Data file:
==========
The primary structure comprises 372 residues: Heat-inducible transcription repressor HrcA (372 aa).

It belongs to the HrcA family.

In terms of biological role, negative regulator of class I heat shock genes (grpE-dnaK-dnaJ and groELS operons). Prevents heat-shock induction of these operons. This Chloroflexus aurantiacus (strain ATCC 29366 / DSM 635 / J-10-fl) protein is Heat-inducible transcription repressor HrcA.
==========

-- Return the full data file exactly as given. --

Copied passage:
The primary structure comprises 372 residues: Heat-inducible transcription repressor HrcA (372 aa).

It belongs to the HrcA family.

In terms of biological role, negative regulator of class I heat shock genes (grpE-dnaK-dnaJ and groELS operons). Prevents heat-shock induction of these operons. This Chloroflexus aurantiacus (strain ATCC 29366 / DSM 635 / J-10-fl) protein is Heat-inducible transcription repressor HrcA.